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If you remember the rule of moderation and variety, you will have plenty of choice when it comes to looking at a sensible eating plan.
balance for a healthy life
balance for a healthy life
A healthy diet should consist of:
- 60% Carbohydrates
These provide energy to the body so it can carry out all it's functions. You should focus on complex carbohydrates such as those found in rice, noodles, bread, fresh fruit and vegetables. They are easily metabolised and are cheap, tasty and satisfying.
- 25% Fats
The body needs fats for a reserve source of energy, to regulate temperature and to cushion vital organs. Saturated fats such as those found in milk, red meat and eggs produce more cholesterol than unsaturated fats which are found in nuts, plant and vegetable oils. Saturated fats should be used in moderation or avoided if possible.
The body's building blocks. Proteins support growth and repair, aid digestion and feed the immune system. They are found mainly in meat, fish, eggs, soya beans and tofu.
- Vitamin A: counters oxidants and toxic waste. Good sources are carrots, broccoli, peaches, watermelon and green vegetables.
- Vitamin C: guards against cell mutations and premature aging. Found in citrus fruits, cabbage, potatoes and peppers.
- Vitamin E: protects the fats from oxidation and soaks up free radicals. Found in liver, green leafy vegetables, wheatgerm and palm oil.
Such as calcium, iron and magnesium. Essential to support the formation of bone, nails, teeth and blood cells.
They are found in many products such as milk, dark green vegetables, liver, meat and grains.
6-8 Glasses of water a day.
Water is required for the elimination of waste and to regulate body temperature. Don't drink too much with meals as it dilutes the digestive juices.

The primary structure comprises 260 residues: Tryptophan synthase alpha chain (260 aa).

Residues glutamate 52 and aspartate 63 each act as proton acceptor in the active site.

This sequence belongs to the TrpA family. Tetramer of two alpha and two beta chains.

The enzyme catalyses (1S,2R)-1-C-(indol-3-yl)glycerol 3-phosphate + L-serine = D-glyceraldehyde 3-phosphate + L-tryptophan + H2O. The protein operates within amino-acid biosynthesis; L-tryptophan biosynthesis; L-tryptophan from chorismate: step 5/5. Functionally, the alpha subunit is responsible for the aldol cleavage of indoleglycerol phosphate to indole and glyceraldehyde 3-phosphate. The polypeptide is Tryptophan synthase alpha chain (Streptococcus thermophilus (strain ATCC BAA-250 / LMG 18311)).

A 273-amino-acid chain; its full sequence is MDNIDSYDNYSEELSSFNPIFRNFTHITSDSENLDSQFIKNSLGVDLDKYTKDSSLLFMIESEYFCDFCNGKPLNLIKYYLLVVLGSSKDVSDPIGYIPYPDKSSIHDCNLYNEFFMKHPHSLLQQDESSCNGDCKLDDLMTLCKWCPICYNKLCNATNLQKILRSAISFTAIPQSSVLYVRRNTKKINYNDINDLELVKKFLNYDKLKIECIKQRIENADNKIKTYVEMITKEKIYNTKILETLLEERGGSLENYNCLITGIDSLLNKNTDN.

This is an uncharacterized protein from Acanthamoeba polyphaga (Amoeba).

"The wrong foods can fail to nourish us, can keep us awake at night and make us sluggish and overweight. It really is worth reviewing your eating habits to ensure better health."
When Should You Eat
Ideally, lunch should be the main meal of the day whilst dinner should be light and taken early. However, modern lifestyles often dictate that we eat our main meal in the evening. A quick, unsatisfying lunch or no lunch at all means you are very hungry by the end of the day.
During the day, due to activity, breakfast gets utilised, lunch gets utilised but dinner does not. Heavy dinners cause problems with weight and digestion. A meal takes up to four hours to digest.
As our body's optimum time to digest food is during the early afternoon, by late evening it is not geared up to digest more than a certain quantity. Therefore, the food your body has only partially digested lies in your stomach while you sleep. This causes discomfort, dehydration, disrupted sleep patterns and weight gain.
What Should You Eat
- Breakfast should consist of fruits, yoghurt , cereals and perhaps some protein. For example, eggs, cottage cheese or soaked almonds.
- Lunch should be substantial. Start with a salad, then a protein (fish or chicken), a vegetable and carbohydrate (rice, potato, pasta or corn). Then eat a mildly sweetened pudding around 45 minutes after lunch.
- Dinner should be light and eaten early. It should not contain heavy proteins such as beef or lamb or spicy food as these take longer to digest. Dessert should be avoided at night.